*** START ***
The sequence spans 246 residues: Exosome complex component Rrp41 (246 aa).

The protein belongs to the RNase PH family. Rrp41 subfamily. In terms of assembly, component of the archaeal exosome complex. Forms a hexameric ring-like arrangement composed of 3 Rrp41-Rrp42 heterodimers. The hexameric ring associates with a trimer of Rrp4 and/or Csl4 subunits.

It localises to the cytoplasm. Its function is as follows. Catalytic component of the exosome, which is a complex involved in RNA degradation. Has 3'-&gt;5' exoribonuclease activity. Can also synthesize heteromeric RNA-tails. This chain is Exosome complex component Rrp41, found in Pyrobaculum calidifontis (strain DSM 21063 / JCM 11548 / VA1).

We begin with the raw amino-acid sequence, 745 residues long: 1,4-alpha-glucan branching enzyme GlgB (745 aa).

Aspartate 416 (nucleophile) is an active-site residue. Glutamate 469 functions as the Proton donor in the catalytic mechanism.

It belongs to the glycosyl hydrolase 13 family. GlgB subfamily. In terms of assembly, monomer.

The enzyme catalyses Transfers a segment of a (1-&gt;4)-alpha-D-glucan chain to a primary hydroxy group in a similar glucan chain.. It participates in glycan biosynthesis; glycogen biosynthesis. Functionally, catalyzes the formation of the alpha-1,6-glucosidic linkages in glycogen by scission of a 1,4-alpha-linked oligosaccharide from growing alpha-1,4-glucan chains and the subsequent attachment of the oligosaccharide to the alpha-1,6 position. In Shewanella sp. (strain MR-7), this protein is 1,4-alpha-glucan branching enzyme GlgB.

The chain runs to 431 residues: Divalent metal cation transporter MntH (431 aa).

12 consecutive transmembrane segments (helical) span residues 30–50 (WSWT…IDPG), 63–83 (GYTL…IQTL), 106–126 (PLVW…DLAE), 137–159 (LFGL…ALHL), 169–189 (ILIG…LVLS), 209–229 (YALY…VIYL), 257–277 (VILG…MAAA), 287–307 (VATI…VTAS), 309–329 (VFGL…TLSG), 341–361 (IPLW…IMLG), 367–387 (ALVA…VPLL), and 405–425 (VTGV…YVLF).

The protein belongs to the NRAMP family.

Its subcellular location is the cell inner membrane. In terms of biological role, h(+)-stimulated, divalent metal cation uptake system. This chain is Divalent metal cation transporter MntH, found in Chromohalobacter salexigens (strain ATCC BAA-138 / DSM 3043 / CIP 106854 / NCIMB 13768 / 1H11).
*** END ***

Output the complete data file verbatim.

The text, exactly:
The sequence spans 246 residues: Exosome complex component Rrp41 (246 aa).

The protein belongs to the RNase PH family. Rrp41 subfamily. In terms of assembly, component of the archaeal exosome complex. Forms a hexameric ring-like arrangement composed of 3 Rrp41-Rrp42 heterodimers. The hexameric ring associates with a trimer of Rrp4 and/or Csl4 subunits.

It localises to the cytoplasm. Its function is as follows. Catalytic component of the exosome, which is a complex involved in RNA degradation. Has 3'-&gt;5' exoribonuclease activity. Can also synthesize heteromeric RNA-tails. This chain is Exosome complex component Rrp41, found in Pyrobaculum calidifontis (strain DSM 21063 / JCM 11548 / VA1).

We begin with the raw amino-acid sequence, 745 residues long: 1,4-alpha-glucan branching enzyme GlgB (745 aa).

Aspartate 416 (nucleophile) is an active-site residue. Glutamate 469 functions as the Proton donor in the catalytic mechanism.

It belongs to the glycosyl hydrolase 13 family. GlgB subfamily. In terms of assembly, monomer.

The enzyme catalyses Transfers a segment of a (1-&gt;4)-alpha-D-glucan chain to a primary hydroxy group in a similar glucan chain.. It participates in glycan biosynthesis; glycogen biosynthesis. Functionally, catalyzes the formation of the alpha-1,6-glucosidic linkages in glycogen by scission of a 1,4-alpha-linked oligosaccharide from growing alpha-1,4-glucan chains and the subsequent attachment of the oligosaccharide to the alpha-1,6 position. In Shewanella sp. (strain MR-7), this protein is 1,4-alpha-glucan branching enzyme GlgB.

The chain runs to 431 residues: Divalent metal cation transporter MntH (431 aa).

12 consecutive transmembrane segments (helical) span residues 30–50 (WSWT…IDPG), 63–83 (GYTL…IQTL), 106–126 (PLVW…DLAE), 137–159 (LFGL…ALHL), 169–189 (ILIG…LVLS), 209–229 (YALY…VIYL), 257–277 (VILG…MAAA), 287–307 (VATI…VTAS), 309–329 (VFGL…TLSG), 341–361 (IPLW…IMLG), 367–387 (ALVA…VPLL), and 405–425 (VTGV…YVLF).

The protein belongs to the NRAMP family.

Its subcellular location is the cell inner membrane. In terms of biological role, h(+)-stimulated, divalent metal cation uptake system. This chain is Divalent metal cation transporter MntH, found in Chromohalobacter salexigens (strain ATCC BAA-138 / DSM 3043 / CIP 106854 / NCIMB 13768 / 1H11).